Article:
Are 29-year-olds panicking about entering the next decade? Trying to prove they belong in the same age bracket as college students? Whatever the reason, people on the cusp of 30 suffer the worst hangovers, according to a new study.
The research, conducted by Redemption, a UK group promoting alcohol-free bars, found that a 29-year-old should expect to wait approximately 10 hours and 24 minutes for her hangover to subside — nearly an hour longer than average. The study also found that two-thirds of British people have come to work hungover on Monday, with half confessing to occasionally showing up to work still drunk.
Having a hangover is usually associated with physical effects like a queasy stomach, spinning head, and dry mouth, but another new study suggests that hangovers have real cognitive consequences, too. Psychologists from the UK's Keele University found that having a hangover increases the number of mental errors a person makes by nearly 30 percent, as well as impairing reaction times: Hungover people in their 20s registered the same reaction times as people two decades older.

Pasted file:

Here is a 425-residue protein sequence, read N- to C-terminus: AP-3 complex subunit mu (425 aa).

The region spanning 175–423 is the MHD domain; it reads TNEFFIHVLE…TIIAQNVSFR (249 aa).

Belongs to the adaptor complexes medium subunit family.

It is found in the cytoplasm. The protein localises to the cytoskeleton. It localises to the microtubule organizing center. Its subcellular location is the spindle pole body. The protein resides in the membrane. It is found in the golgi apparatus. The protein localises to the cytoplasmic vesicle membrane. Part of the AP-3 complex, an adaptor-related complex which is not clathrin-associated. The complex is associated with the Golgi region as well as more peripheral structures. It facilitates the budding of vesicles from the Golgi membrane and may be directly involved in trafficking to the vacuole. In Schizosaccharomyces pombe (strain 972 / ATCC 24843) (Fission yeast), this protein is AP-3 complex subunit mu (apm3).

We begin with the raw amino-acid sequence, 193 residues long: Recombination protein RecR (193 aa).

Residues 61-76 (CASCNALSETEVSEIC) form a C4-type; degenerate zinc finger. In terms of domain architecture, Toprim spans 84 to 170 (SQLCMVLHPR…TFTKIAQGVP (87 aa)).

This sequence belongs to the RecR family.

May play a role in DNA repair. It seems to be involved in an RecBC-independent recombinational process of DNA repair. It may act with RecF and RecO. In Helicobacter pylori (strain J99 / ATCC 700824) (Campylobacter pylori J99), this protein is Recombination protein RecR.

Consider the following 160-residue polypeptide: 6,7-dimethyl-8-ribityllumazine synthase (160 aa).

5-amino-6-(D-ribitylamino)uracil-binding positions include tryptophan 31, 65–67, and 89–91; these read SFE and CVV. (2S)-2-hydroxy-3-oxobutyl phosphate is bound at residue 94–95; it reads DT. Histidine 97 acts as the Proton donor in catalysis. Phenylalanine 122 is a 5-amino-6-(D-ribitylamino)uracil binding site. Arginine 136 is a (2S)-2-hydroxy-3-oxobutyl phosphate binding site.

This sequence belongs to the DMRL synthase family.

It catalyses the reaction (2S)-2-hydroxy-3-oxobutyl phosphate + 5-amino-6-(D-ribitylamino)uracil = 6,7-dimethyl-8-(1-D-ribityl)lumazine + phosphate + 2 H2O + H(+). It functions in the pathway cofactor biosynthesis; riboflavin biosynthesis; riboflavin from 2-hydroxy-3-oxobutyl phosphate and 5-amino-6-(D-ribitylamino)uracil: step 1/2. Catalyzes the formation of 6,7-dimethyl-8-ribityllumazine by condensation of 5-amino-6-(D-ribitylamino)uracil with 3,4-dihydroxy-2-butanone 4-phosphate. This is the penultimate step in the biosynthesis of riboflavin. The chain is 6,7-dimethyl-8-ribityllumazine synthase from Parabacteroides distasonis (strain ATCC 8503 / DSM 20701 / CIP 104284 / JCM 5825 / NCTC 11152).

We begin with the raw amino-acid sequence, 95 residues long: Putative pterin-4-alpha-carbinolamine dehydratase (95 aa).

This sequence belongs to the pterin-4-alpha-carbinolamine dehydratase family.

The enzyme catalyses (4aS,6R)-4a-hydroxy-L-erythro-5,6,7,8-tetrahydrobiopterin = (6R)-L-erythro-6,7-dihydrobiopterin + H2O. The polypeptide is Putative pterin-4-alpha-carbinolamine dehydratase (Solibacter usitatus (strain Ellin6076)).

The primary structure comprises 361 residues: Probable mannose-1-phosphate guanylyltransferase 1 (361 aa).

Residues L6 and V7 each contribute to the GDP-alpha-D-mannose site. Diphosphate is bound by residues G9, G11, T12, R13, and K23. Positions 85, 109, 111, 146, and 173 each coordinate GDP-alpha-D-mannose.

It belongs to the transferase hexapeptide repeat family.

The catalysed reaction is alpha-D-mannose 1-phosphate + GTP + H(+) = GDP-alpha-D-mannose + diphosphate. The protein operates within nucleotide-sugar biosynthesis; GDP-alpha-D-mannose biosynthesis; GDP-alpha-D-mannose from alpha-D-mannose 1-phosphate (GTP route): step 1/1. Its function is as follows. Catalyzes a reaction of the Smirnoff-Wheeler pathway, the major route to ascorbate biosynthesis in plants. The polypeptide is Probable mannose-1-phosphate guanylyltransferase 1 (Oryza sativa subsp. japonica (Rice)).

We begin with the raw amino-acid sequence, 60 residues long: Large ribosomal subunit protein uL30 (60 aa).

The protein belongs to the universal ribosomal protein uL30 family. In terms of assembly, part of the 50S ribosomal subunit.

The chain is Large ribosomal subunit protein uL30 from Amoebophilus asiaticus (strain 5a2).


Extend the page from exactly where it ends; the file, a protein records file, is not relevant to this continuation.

“The symptoms of alcohol hangover are not just physiological — they affect cognitive functioning and mood as well which may lead to numerous undesirable life consequences,” Dr. Lauren Owen, the study’s lead author, told the Telegraph. “Although numerous scientific papers cover the acute effects of alcohol consumption, researchers have largely neglected the issue of alcohol hangover.”
The arguments for staying sober are really stacking up.